The Washington Times - December 2, 2009, 02:11PM

**UPDATE December 7, 2009 

When asked about the recent Environment Protection Agency’s endangerment finding of CO2, Senator Webb told the Washington Times and others today on Capitol Hill, “I think we need to go back and look at the Supreme Court decision in which the EPA asserts that it has that authority, because it is a derived power based on legislation, and it is a limited power. I don’t think the administration can agree to anything, for instance, in Copenhagen on an endagerment finding that was based on one piece legislation in a Supreme Court decision.” 

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December 2, 2009

Looks like a fellow Democrat has concern with the president’s handling of the the cap and trade issue upon Mr. Obama’s trip to Copenhagen. Senator Jim Webb (D - Va.) wrote to the administration last week warning President Obama that the White House does not have unilateral power to commit the United States to any standards agreed upon at the upcoming climate change conference in Denmark.:

Dear Mr. President:

I would like to express my concern regarding reports that the Administration may believe it has the unilateral power to commit the government of the United States to certain standards that may be agreed upon at the upcoming United Nations Framework Convention on Climate Change Conference of Parties 15 in Copenhagen, Denmark. The phrase “politically binding” has been used.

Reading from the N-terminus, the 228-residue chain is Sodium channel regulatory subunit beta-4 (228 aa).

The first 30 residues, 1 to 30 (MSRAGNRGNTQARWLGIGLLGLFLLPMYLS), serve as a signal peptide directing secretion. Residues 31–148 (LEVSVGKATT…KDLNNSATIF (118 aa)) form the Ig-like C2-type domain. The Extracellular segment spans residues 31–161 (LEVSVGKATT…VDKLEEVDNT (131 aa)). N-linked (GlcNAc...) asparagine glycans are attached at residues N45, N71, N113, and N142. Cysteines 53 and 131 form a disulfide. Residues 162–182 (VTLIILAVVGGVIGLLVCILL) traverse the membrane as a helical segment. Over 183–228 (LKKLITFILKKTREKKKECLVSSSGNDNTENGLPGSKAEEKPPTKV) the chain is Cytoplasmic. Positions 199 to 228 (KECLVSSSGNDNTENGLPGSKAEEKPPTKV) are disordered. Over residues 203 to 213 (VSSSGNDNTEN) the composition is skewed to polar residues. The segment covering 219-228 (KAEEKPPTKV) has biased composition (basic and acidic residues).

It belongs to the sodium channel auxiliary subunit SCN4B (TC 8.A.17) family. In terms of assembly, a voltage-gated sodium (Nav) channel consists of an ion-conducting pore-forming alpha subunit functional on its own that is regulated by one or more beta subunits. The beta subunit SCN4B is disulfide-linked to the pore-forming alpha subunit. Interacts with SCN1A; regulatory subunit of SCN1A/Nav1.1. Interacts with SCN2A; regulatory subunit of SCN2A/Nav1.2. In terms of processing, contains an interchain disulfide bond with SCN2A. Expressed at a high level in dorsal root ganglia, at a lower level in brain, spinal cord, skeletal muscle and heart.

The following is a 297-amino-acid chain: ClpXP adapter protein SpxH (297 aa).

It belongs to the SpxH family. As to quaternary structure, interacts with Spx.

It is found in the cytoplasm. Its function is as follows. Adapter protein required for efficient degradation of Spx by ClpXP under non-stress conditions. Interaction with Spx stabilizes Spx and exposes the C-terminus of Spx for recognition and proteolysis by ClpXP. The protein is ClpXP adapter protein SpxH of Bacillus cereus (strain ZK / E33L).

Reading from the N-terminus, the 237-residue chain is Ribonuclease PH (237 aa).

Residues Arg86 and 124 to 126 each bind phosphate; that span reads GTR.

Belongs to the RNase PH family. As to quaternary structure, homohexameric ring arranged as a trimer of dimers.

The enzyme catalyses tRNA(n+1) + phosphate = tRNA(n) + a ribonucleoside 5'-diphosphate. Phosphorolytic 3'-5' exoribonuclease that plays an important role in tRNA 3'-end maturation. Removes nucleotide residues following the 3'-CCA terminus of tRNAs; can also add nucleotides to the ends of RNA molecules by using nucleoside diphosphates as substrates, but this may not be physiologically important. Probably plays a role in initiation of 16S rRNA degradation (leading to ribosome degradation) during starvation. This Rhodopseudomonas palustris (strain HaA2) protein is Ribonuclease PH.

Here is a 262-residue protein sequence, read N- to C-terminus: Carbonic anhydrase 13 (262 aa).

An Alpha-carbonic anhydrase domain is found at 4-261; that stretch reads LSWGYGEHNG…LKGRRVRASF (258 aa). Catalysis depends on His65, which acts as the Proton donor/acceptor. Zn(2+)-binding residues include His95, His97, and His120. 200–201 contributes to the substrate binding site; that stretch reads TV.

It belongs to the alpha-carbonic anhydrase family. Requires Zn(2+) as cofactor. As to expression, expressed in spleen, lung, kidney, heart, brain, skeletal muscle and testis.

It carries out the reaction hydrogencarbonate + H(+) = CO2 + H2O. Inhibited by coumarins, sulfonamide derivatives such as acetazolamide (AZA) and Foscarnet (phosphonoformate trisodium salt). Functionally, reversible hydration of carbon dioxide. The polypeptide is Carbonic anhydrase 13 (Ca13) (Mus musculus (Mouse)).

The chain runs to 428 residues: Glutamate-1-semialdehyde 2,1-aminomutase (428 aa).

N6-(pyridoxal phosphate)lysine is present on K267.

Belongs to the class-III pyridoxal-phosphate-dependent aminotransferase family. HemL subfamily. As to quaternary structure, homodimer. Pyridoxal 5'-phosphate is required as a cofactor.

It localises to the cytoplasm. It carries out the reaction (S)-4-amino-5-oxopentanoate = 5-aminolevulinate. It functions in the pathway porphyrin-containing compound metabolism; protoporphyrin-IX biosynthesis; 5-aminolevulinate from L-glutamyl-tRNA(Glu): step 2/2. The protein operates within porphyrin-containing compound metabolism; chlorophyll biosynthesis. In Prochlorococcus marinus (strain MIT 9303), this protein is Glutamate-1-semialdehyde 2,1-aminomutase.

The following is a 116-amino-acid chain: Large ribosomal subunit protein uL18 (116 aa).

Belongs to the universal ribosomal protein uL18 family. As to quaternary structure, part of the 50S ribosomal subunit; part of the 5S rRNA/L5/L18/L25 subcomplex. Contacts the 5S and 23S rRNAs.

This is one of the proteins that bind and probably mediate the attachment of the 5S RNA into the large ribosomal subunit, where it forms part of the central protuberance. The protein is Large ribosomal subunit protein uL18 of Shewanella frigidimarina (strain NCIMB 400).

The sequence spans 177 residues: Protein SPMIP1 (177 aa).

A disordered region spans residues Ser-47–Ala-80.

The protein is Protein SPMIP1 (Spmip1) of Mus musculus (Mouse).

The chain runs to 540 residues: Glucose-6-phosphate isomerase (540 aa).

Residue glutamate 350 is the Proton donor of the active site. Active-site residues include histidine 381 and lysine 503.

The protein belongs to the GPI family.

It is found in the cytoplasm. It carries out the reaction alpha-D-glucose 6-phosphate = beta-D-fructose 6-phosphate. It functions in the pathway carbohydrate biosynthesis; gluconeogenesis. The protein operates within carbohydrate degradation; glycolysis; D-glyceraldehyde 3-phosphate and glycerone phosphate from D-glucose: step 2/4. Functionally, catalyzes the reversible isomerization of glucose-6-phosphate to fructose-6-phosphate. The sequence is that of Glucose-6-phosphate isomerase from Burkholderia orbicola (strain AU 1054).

Although details have not been made available, recent statements by Special Envoy on Climate Change Todd Stern indicate that negotiators may be intending to commit the United States to a nationwide emission reduction program. As you well know from your time in the Senate, only specific legislation agreed upon in the Congress, or a treaty ratified by the Senate, could actually create such a commitment on behalf of our country.

I would very much appreciate having this matter clarified in advance of the Copenhagen meetings.

Sincerely,

Jim Webb
United States Senator

Senator Webb’s office told the Washington Times Water Cooler the president has not replied back in writing, and the decision to write the president a letter on this issue comes from Mr. Webb’s concern about issues of constitutional checks and balances.
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*UPDATE on Spokeswoman quote

A spokeswoman for Mr. Webb said, “If we’re going to make binding commitments, the Senate needs to be an obligatory player in that process.” The spokeswoman also noted Mr. Webb’s concern with the vague commitment from China and India on the issue of cap and trade.